This was an interesting vintage against which to test the hypothesis that conditions in spring and early summer are critical to how Riesling vines react to subsequent heat and drought. Whereas in unremittingly dry 2015 not only were acid levels conserved but the foliage stayed green through harvest, in 2016 some sectors experienced plummeting acid levels and foliage that began to shrivel or turn yellow by harvest time. Presumably, those vines (as had been the case throughout Europe in 2003) had set themselves up metabolically for water without end before being suddenly struck by drought and heat. And yet, other sectors and growers boasted of acid levels in line with late 20th- and early 21st-century norms. Access to underground sources of water, moisture retentiveness of soil, and depth of root penetration were among the obvious factors that made a difference in what is clearly the most widely varying parameter among 2016 vintage Mosel Rieslings. (Lower acidity appears not to correlate with peronospora; in fact, several villages that were conspicuously spared that scourge were ones in which unusually heat-retentive, fast-draining soils led to plummeting acids.) But regardless of whether acid levels were in the 6 to 7 or the 8 to 9 grams-per-liter range, they seem to have been overwhelmingly of the more efficacious and pleasant tartaric sort, rather than malic. That observation is supported by experience at those addresses where Riesling frequently undergoes malolactic transformation, in the course of which total levels of acidity generally dipped only slightly in 2016 and the resultant wines retained liveliness and refreshment value.

Act three of the 2016 drama commenced in late September with the sudden arrival of chilly but clear weather. Most growers maintain that this was a godsend, and many believe it was critical to the positive aromatic evolution of their grapes. Certainly the refinement, complexity and animation shared by so many 2016s bear them out. The Mosel’s growing season is always late relative to that of most Rhine sectors, so very few growers felt compelled to begin picking before the cool weather arrived, and because it stayed clear and virtually free of rain, most ended up harvesting at their leisure, often well into November. “You had time to strategize, and to rest up on weekends,” was how many put it – an improbably welcome conclusion to what had begun as one of the most nail-biting and fatiguing seasons in any grower’s memory. 

Even though it seems intuitively reasonable that growers whose yields had been severely cut by downy mildew early on might end up with prematurely elevated must weights, I encountered almost no instances on the Mosel where this was the case. Perhaps the shock administered to vines by those infections set back their evolution, thus compensating for the fact that there were only a small number of clusters left to “feed.” And that small minority of Mosel growers I visited who were seriously picking before the end of September, and at potential alcohol levels already at 12% or higher, turned out wines of harmonious ripeness (Reinhard Löwenstein being a prime example). Overwhelmingly, in fact, 2016 is a vintage of modest must weights, which is one reason why so many dry Mosel Rieslings from this vintage are delightfully buoyant, infectiously drinkable, and transparent to their sites.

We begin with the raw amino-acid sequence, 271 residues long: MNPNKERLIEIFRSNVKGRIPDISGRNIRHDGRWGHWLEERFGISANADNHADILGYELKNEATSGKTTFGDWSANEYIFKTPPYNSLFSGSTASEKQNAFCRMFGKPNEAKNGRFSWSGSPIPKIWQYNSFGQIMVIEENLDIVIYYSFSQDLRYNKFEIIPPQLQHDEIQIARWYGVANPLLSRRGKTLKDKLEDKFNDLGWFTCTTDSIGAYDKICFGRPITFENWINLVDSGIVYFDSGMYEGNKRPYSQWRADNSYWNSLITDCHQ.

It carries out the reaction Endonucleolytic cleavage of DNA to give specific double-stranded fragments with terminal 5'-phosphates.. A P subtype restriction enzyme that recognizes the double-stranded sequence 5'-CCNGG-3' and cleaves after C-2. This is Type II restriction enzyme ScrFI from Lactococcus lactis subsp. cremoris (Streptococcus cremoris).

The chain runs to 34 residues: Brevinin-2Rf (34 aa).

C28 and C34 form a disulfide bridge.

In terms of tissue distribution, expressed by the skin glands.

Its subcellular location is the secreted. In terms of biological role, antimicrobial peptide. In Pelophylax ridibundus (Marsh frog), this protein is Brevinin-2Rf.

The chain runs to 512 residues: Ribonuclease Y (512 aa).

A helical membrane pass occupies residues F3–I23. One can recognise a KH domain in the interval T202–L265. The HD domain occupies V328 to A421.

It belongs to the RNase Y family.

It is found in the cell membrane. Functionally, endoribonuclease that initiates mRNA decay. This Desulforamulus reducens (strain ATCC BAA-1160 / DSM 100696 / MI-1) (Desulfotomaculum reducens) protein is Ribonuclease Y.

One of several long-renowned sites within today’s Ürziger Würzgarten, the Weltersberg is being championed by German wine trade veteran Dr. Enno Lippold in a collaboration with Benedikt Pfeiffer that is barely more than hobby-sized, but has established important stylistic benchmarks

Relishing Restraint 

In sum, 2016 is a vintage whose wines are quite remarkably restrained and consistently fine considering the overall extremeness and local heterogeneity that characterized the growing season. I have seldom enjoyed Rieslings that were so effusively floral, a characteristic that conspicuously charmed tasters during the Mosel’s first, late 19th-century triumph on an international stage. And if how often you find yourself resorting to mineral descriptors is one measure for you (as it certainly is for me) of a Riesling’s appeal as well as its profundity, then 2016 won’t disappoint. Texturally too, the 2016s often flatteringly caress without sacrificing animation or forgetting their duty to refresh. And their alcoholic levity is scarcely ever accompanied by meagerness – on the contrary, they often evince a welcome sense of stuffing. To be sure, though, tasters who crave surmaturité of fruit flavors and who find green herb, lime or green mango accents a bug rather than a feature in Riesling will likely not count 2016 among their favorite recent vintages.